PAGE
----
Closing Out the Books For May

Two dozen bagels to get Brett through the summer are now in the freezer.

I don’t even want to think about what we spent in May.

We left Japan with a daily spending average of $51.03, but we are ending the month in Oregon with a daily spending average of $74.46 – YIKES! I knew it was going to be bad, but not this bad.

What did we spend all that money on? Food! Lots and lots and lots of food. We had to feed YaYu while she was here and got a few things for her that she’ll need in Japan and, because we won’t have a car this summer, we did a couple of big shops at Costco when we did have a car – one when we first arrived, and another this past week. We also stocked up at Trader Joe’s and Winco, and we bought a few things at Target. Our cupboards, fridge and freezer are stuffed full, and we now have enough laundry supplies, toilet paper and paper towels to get us through the summer (the house came with supplies to get us started thankfully). Our Oregon spending also includes a Brita pitcher and filters which we will store when we leave, our TriMet passes, and the car rental to take YaYu to the airport.

All of this hopefully means that our monthly averages for the rest of the summer will be well below average. We will be paying admission for a few activities, making a couple of trips to Trader Joe’s, and visiting the OHSU farmer’s market every week for fresh produce, but between the two of us this summer I think we will be able to keep our spending to minimum (clothing and other travel supplies come out of a different fund). Fingers crossed!


10 thoughts on “Closing Out the Books For May

  1. When you stock up, it feels expensive but on the long run I am sure you will feel differently. I am thinking your daily average will be under what you spent in Japan. Recently, I am making plans for my upcoming vacation in the US and working on a budget. Your posts have been very inspiring.


    1. This is so what we are hoping. We have a LOT of food and other supplies on hand now, so future shopping trips for the rest of the summer should stay small. In Japan we were constantly shopping.

      When are you coming to the U.S.?


      1. I am coming late October. Hopefully, in good time to see the changing leaves in New England. I was going to ask you how you came up with USD 50 per day as your travel budget. If you do not mind sharing what did that include? And what other budget categories you had?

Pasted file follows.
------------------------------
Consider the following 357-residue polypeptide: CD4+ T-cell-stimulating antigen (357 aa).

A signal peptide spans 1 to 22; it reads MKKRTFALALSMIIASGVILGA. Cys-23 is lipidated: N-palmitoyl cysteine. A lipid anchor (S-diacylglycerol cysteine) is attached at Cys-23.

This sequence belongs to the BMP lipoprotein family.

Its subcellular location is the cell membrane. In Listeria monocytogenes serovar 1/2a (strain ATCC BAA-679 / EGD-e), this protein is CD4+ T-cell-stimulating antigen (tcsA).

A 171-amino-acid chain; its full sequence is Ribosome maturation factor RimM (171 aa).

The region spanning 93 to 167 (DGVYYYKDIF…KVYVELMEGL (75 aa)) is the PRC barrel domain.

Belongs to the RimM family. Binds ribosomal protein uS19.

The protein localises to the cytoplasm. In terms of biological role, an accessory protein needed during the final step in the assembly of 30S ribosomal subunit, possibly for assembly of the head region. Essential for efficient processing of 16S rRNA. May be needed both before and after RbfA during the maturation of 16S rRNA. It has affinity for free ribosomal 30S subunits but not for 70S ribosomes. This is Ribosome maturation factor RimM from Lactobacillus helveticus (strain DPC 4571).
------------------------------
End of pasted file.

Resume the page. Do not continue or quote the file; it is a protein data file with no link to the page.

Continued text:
2. We have two set bills every month: my student loan payment and our phone plane. After those were subtracted from our net income we set a maximum amount that we were willing to pay for “rent” each month as well as an amount for transportation (planes or trains to get to our destinations). After those were subtracted we looked at what was left over and came up with $50 day ($1500 or $1550 per month) for all our other needs on the road: food, local transportation (including rental cars), admission tickets, etc. We paid for a lot of our transportation and lodging up front before we ever left Hawaii which gave us a good cushion.

        New England in the late fall should be beautiful!!

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    1. Bagels are an occasional thing here, but a nice, chewy one that’s perfectly toasted, and slathered with some cream cheese (with chives, preferably) then YUM! Otherwise, I don’t care all that much for them. Brett has one a couple of times a week – he likes them toasted with some peanut butter. One of our family’s Christmas traditions is bagels with cream cheese and smoked salmon for breakfast!

      Our accommodations come out of a different fund. The daily spending is for food, transportation, activities and such. We’ve had two car rentals this month, and we also had to pay for our taxi ride to the train station in Tokyo ($$) and then the train ride out to Narita Airport. Those bumped up our average, and we bought a LOT of (mostly non-perishable) food and also wine.

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  2. May was awful for us, too, on the spending side. It’s the month of several semi-annual payments and we had a few home repairs I didn’t anticipate, as well as having to buy tires (!!) in Canada while visiting. Nothing like a flat tire on a long weekend. Ha! Really hoping the rest of the summer stays problem free on the $$ front.

    A good bagel can’t be beat, especially with schmears. I don’t eat them often anymore, but once in a while, they really hit the spot.


    1. OK, I would rather have overspent on food, etc. than all the things you had happen – yikes! My fingers are crossed for you, that nothing else happens this summer (or for many more months, if ever).

      The secret to a good bagel, IMO, is that it needs to be nice and chewy, with a good yeasty taste. No fluffy bagesl for me, and no weird flavors (they’re interesting once, but that’s it). Winco here makes very good bagels – I especially like their multigrain ones (their onion ones are good too).

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  3. Love your pictures of Portland. I have never been there but hope to go visit when I retire.


    1. Thanks, Cindy! I will be posting more – Brett and I are planning to get out and be more like tourists and visit various places around town (minus the eating out, although we probably will do that a couple of times). This week we’re going to ride the aerial tram and visit the Chinese garden, both easy to access by public transportation from our apartment.


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